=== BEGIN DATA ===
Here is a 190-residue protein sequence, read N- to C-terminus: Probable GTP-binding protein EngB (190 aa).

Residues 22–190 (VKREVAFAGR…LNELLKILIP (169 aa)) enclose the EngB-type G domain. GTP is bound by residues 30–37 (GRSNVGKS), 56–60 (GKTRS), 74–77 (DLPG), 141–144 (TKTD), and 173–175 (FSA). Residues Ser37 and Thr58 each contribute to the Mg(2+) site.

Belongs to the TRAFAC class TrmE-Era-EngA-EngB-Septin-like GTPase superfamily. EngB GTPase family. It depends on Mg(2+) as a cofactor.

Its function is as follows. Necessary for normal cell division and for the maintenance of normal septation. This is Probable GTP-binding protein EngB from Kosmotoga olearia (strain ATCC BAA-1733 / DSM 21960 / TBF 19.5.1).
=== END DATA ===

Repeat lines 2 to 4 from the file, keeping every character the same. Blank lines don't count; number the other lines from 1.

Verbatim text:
Residues 22–190 (VKREVAFAGR…LNELLKILIP (169 aa)) enclose the EngB-type G domain. GTP is bound by residues 30–37 (GRSNVGKS), 56–60 (GKTRS), 74–77 (DLPG), 141–144 (TKTD), and 173–175 (FSA). Residues Ser37 and Thr58 each contribute to the Mg(2+) site.

Belongs to the TRAFAC class TrmE-Era-EngA-EngB-Septin-like GTPase superfamily. EngB GTPase family. It depends on Mg(2+) as a cofactor.

Its function is as follows. Necessary for normal cell division and for the maintenance of normal septation. This is Probable GTP-binding protein EngB from Kosmotoga olearia (strain ATCC BAA-1733 / DSM 21960 / TBF 19.5.1).